- Approximately 95% of a normal distribution's values fall within $\pm$ 2 SDs of the mean.

- The distribution in question here is the distribution of the sample mean.
**Don't confuse the sample SD with the SD of the sample mean's distribution**!

- So, our interval is given by:

In [13]:

```
my_delays = my_sample.get('Delay')
left_normal = my_delays.mean() - 2 * np.std(my_delays) / np.sqrt(my_delays.shape[0])
right_normal = my_delays.mean() + 2 * np.std(my_delays) / np.sqrt(my_delays.shape[0])
[left_normal, right_normal]
```

Out[13]:

[10.50577709066518, 15.510222909334818]

In [14]:

```
plt.figure(figsize=(10, 5))
norm_x = np.linspace(7, 20)
norm_y = normal_curve(norm_x, mu=samp_mean_mean, sigma=samp_mean_sd)
plt.plot(norm_x, norm_y, color='black', linestyle='--', linewidth=4, label='Distribution of the Sample Mean (via the CLT)')
plt.xlim(7, 20)
plt.ylim(0, 0.41)
plt.plot([left_normal, right_normal], [0, 0], color='#8f6100', linewidth=10, label='95% CLT-based confidence interval')
plt.legend();
```

We've constructed two confidence intervals for the population mean:

One using bootstrapping,

In [15]:

```
[left_boot, right_boot]
```

Out[15]:

[10.7159, 15.43405]

and one using the CLT.

In [16]:

```
[left_normal, right_normal]
```

Out[16]:

[10.50577709066518, 15.510222909334818]

In both cases, we only used information in `my_sample`

, not the population.

The intervals created using each method are slightly different, because there are some approximations involved:

- Bootstrap-based confidence intervals are approximate because they are based on an empirical distribution of many resample means, not all possible resample means.
- CLT-based confidence intervals are approximate because the percentage of values that fall within 2 SDs of the mean in a normal distribution is approximately, but not exactly, 95%.

A 95% confidence interval for the population mean is given by

$$ \left[\text{sample mean} - 2\cdot \frac{\text{sample SD}}{\sqrt{\text{sample size}}}, \text{sample mean} + 2\cdot \frac{\text{sample SD}}{\sqrt{\text{sample size}}} \right] $$This CI doesn't require bootstrapping, and it only requires three numbers – the sample mean, the sample SD, and the sample size!

Bootstrapping still has its uses!

Bootstrapping | CLT | |
---|---|---|

Pro |
Works for many sample statistics (mean, median, standard deviation). |
Only requires 3 numbers – the sample mean, sample SD, and sample size. |

Con |
Very computationally expensive (requires drawing many, many samples from the original sample). |
Only works for the sample mean (and sum). |

We just saw that when $z = 2$, the following is a 95% confidence interval for the population mean.

$$ \left[\text{sample mean} - z\cdot \frac{\text{sample SD}}{\sqrt{\text{sample size}}}, \text{sample mean} + z\cdot \frac{\text{sample SD}}{\sqrt{\text{sample size}}} \right] $$**Question**: What value of $z$ should we use to create an 80% confidence interval? 90%?

In [17]:

```
z = widgets.FloatSlider(value=2, min=0,max=4,step=0.05, description='z')
ui = widgets.HBox([z])
out = widgets.interactive_output(area_within, {'z': z})
display(ui, out)
```

HBox(children=(FloatSlider(value=2.0, description='z', max=4.0, step=0.05),))

Output()

Which one of these histograms corresponds to the distribution of the sample mean for samples of size 100 drawn from a population with mean 50 and SD 20?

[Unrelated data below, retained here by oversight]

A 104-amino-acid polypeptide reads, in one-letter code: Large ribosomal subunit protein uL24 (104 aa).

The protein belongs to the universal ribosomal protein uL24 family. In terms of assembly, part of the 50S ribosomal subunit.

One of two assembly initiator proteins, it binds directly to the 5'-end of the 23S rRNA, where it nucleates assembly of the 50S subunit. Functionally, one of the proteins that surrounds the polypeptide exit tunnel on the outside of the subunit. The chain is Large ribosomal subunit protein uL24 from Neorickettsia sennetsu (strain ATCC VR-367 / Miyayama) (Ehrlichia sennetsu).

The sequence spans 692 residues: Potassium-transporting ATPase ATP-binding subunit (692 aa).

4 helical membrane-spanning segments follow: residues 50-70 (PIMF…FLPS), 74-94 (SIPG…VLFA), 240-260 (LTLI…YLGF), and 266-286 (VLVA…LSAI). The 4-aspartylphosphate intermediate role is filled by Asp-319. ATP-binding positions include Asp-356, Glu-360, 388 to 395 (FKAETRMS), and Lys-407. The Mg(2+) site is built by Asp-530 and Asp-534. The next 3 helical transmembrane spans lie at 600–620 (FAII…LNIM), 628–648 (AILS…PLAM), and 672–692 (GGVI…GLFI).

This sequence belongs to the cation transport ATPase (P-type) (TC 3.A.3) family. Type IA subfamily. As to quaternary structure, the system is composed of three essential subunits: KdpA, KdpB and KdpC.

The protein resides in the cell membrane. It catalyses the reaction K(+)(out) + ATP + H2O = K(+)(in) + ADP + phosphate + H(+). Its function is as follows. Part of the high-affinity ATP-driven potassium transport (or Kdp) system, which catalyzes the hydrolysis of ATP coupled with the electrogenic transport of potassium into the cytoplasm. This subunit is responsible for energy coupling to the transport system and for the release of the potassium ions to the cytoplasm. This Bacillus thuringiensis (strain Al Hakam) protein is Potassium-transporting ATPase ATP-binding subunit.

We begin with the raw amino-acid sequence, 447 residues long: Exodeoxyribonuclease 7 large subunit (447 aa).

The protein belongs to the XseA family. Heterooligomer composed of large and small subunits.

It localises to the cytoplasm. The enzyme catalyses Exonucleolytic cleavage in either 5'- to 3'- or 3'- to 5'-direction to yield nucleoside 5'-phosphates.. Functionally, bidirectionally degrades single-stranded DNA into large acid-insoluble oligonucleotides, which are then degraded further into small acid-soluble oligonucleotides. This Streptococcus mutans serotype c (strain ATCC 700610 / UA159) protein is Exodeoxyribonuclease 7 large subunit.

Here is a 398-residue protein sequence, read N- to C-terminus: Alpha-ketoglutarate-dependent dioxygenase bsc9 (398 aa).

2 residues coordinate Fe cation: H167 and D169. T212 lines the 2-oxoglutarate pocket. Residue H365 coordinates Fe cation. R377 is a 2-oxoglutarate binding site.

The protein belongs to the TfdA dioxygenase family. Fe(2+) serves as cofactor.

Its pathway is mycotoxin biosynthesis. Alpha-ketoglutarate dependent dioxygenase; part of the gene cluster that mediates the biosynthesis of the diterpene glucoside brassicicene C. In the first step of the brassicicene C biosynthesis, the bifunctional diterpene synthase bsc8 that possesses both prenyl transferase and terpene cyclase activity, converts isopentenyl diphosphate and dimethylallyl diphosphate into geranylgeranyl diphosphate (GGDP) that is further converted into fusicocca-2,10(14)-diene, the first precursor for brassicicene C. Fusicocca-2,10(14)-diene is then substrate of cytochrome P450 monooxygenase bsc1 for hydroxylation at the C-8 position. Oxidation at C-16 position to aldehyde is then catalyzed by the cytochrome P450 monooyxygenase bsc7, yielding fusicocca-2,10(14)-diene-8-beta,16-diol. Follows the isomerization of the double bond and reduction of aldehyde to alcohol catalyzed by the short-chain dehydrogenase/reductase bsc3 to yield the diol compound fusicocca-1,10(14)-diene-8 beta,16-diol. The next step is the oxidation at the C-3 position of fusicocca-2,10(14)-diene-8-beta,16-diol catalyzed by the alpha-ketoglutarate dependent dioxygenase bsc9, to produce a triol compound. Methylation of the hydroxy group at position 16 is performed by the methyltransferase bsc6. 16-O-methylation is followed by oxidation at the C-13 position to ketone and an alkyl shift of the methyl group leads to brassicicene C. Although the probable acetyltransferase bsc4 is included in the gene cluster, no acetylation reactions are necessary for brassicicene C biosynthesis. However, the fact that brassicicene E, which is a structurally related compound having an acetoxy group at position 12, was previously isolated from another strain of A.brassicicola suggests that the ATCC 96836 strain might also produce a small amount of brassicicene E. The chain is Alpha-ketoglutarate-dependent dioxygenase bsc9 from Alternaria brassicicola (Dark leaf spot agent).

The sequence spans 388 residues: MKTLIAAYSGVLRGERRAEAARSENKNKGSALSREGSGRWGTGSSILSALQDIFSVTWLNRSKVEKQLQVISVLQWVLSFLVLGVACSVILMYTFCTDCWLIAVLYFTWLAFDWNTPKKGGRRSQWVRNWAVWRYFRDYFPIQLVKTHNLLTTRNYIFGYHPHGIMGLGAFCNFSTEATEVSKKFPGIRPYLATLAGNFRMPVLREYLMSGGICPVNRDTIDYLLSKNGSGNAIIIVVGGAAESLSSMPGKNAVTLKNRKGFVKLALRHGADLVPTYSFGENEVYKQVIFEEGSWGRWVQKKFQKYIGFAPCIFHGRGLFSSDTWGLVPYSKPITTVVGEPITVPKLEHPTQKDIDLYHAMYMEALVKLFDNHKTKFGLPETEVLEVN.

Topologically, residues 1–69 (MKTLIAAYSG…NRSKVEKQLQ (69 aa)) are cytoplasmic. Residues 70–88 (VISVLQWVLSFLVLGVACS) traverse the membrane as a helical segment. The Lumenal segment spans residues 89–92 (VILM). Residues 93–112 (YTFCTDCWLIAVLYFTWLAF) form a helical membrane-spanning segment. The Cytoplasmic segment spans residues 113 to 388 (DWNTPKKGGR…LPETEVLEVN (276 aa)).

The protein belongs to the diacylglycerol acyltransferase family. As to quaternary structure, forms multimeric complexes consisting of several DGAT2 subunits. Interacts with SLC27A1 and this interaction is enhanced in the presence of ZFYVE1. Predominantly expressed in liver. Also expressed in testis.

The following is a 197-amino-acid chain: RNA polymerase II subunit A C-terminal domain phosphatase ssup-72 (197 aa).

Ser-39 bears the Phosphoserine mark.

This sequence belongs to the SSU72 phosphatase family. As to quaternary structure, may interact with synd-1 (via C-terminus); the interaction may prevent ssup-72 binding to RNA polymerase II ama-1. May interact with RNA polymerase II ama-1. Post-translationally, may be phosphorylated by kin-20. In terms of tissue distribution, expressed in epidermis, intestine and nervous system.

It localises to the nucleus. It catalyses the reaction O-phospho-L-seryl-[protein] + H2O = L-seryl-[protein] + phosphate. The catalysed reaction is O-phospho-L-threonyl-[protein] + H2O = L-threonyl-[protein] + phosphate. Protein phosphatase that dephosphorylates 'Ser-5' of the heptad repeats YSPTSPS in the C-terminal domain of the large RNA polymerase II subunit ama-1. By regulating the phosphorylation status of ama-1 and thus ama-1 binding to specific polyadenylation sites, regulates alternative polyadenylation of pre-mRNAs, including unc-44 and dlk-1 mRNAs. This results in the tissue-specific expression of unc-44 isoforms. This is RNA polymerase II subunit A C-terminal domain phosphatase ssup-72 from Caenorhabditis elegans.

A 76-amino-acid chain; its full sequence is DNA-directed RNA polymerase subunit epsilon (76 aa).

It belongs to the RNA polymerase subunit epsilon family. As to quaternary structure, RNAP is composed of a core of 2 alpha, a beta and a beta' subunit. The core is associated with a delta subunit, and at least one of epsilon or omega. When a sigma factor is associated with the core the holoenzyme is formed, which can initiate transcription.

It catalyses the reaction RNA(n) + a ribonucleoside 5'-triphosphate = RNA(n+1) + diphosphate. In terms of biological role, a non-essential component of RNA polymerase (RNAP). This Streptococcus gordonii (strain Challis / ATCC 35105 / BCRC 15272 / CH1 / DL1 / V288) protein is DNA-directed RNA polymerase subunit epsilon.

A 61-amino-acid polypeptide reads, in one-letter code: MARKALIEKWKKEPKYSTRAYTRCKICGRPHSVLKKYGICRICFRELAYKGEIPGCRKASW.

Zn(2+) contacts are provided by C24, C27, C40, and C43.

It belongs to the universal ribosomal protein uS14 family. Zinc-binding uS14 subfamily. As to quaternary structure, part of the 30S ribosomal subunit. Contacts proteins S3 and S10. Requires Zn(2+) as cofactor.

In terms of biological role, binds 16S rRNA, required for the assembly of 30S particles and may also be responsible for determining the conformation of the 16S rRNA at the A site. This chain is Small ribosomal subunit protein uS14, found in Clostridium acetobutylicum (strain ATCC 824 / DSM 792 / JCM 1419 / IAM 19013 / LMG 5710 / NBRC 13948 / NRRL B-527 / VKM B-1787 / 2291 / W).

- Before, we bootstrapped to create confidence intervals, which we could use for hypothesis tests.
- We can do the same thing with our CLT-based confidence intervals, as well.

**Null Hypothesis**: The population parameter is equal to some value, $x$.**Alternative Hypothesis**: The population parameter is not equal to $x$.- Cutoff for p-value: p%.

- Strategy:
- Construct a (100-p)% confidence interval for the population parameter.
- If $x$ is not in the interval, we reject the null hypothesis.
- If $x$ is in the interval, we fail to reject the null hypothesis (since our results are consistent with the null).

- It is widely accepted that the mean human body temperature is 98.6 ºF (or 37 ºC).
- We have a dataset of body temperatures, and want to see if our dataset is consistent with that belief.

In [18]:

```
temperatures = bpd.read_csv('data/temp.csv')
temperatures
```

Out[18]:

temperature | |
---|---|

0 | 96.3 |

1 | 96.7 |

2 | 96.9 |

... | ... |

127 | 99.9 |

128 | 100.0 |

129 | 100.8 |

130 rows × 1 columns

In [19]:

```
temperatures.get('temperature').describe()
```

Out[19]:

count 130.00 mean 98.25 std 0.73 ... 50% 98.30 75% 98.70 max 100.80 Name: temperature, Length: 8, dtype: float64

**Null Hypothesis**: The mean body temperature of all people is 98.6 ºF.**Alternative Hypothesis**: The mean body temperature of all people is not 98.6 ºF.

The mean body temperature of all people is a population mean!

- A 95% confidence interval for population mean is given by:

- Thanks to the CLT, we have an understanding of the distribution of the sample mean, even though we don't know anything about the distribution of body temperatures.
- We
**don't**need to assume that body temperatures are normally distributed to use the CLT!

In [20]:

```
sample_mean_mean = temperatures.get('temperature').mean()
sample_mean_mean
```

Out[20]:

98.24923076923076

In [21]:

```
sample_mean_sd = np.std(temperatures.get('temperature')) / np.sqrt(temperatures.shape[0])
sample_mean_sd
```

Out[21]:

0.06405661469519337

In [22]:

```
# 95% confidence interval for the mean body temperature of all people:
[sample_mean_mean - 2 * sample_mean_sd, sample_mean_mean + 2 * sample_mean_sd]
```

Out[22]:

[98.12111753984037, 98.37734399862116]